The City of Martinsville, partnered with American Electric Power (AEP), held a ribbon cutting ceremony at the site of the newly opened commercial battery storage facility at 132 Maple St.
“It’s such a unique project for the city and for AEP,” Martinsville City Manager Leon Towarnicki said. He added that this energy storage project was “put in kind of quietly” and has been operating for a couple weeks now.
Towarnicki said that this is a project that has been in development for years now and the plant site contains about $10 million worth of equipment.
“It’s a wonderful day today to recognize the partnership that the City of Martinsville has with AEP,” Mayor of Martinsville Kathy Lawson said. “We are very thankful that they have chosen us for this project because we have the perfect location to put it.”
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The batteries have a 10 MW storage capacity, are charged during non-peak and low power-cost periods and discharge energy during peak and high power-cost periods with no capital cost or risk, officials said.
“This will be a project that will help us in serving our utility customers in reducing their cost,” Lawson added. “Anything that we can do to utilize resources that cuts down the cost of that service, we’re going to do it … We’re very thankful for this partnership.”
The Bulletin was previously told that for the use of the property, Martinsville will receive 10% of the savings until the cost of the capital and investment have been recovered, and then the split will be half and half.
When the project plan was first completed, Wärtsilä Corporation Vice President of Energy Storage Optimization Andy Tang estimated that the project would create around a million dollars of savings for the city. However, GDS Associates Engineer and Consultant Garrett Cole gave a more conservative estimate.
Cole said that “revenue [to the city] is estimated to be $200,000 for a number of those years … The benefit over the life of the project should be $3.6 million.”
“We started on this in 2018,” Director of Martinsville City Electric Department Durwin Joyce said. “As the mayor said, anything that we can do to serve our customers and improve our rates as much as we can, we always have our eyes open.”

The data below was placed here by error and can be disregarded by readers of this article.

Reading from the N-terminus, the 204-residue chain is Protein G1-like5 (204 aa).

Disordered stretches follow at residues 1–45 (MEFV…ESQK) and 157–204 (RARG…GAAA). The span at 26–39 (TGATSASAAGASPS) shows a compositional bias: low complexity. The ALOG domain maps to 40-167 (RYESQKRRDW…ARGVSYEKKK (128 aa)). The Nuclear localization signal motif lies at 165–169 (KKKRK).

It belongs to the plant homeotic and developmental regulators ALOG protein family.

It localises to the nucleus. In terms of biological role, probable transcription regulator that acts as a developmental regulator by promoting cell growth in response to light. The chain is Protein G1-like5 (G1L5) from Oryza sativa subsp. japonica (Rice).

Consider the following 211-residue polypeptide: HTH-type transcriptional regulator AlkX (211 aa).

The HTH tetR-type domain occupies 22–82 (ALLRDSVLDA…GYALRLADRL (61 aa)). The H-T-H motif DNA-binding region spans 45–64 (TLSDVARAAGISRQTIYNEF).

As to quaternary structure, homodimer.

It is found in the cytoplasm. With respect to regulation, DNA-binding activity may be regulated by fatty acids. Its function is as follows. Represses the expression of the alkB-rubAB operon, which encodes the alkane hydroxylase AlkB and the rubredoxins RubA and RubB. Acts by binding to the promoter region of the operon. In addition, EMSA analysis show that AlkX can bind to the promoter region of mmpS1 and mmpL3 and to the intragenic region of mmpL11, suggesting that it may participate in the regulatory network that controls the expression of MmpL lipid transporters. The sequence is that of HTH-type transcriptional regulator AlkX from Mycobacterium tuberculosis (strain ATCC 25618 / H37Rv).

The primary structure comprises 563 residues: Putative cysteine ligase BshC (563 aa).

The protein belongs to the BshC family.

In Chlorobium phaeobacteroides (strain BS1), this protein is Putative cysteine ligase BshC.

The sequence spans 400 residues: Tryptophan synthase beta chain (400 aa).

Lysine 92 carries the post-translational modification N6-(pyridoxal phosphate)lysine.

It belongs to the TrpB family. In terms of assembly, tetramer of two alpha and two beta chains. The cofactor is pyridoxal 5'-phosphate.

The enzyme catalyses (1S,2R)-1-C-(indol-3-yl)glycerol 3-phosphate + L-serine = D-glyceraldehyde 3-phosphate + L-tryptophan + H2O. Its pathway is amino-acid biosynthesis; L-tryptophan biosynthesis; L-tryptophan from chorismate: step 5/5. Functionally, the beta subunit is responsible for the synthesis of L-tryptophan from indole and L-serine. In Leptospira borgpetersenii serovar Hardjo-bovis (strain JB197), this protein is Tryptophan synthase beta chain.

“We’re extremely honored to be partnered with this project,” AEP Vice President of Asset Development and Origination Brian Whitlach said. “Everybody in this community should be proud because there’s a lot of cities and towns and electric co-ops across the country that talk about doing projects like this, but Martinsville actually saw it to completion.”
Whitlach said that the project would be possible without their partners like Martinsville Utilities, GDS Associates and Wärtsilä Corporation who he said built the project.
Whitlach gave a brief rundown of the capacity of the batteries to put it into perspective, saying that on a single charge this facility could power “the average U.S. household for a year and a half” or “about 12,000 homes for one hour.”
“There’s a lot of power packed in what you see behind me,” he said about the facility. He also reference the powerful battery that powers Tesla cars, saying that to be equivalent to this facility there would need to be over 300 Model 3 Tesla cars.
“This is going to save the city money by reducing its peaks when the electric grid needs that power the most,” Whitlach added.
Towarnicki then explained further how the facility works. He said that at the core, the project is a big set of batteries that will charge at night when the cost is down and then during the day in peak periods the power goes into the grid as needed.
He said that through this facility and the expected improvements to charging and discharging of power through the batteries, there could be potential revenue of $3 to $6 million to the City of Martinsville over a 10 year period.
The battery facility is expected to have a life of at least 10 years, Towarnicki said, and then the city will reevaluate the energy storage project.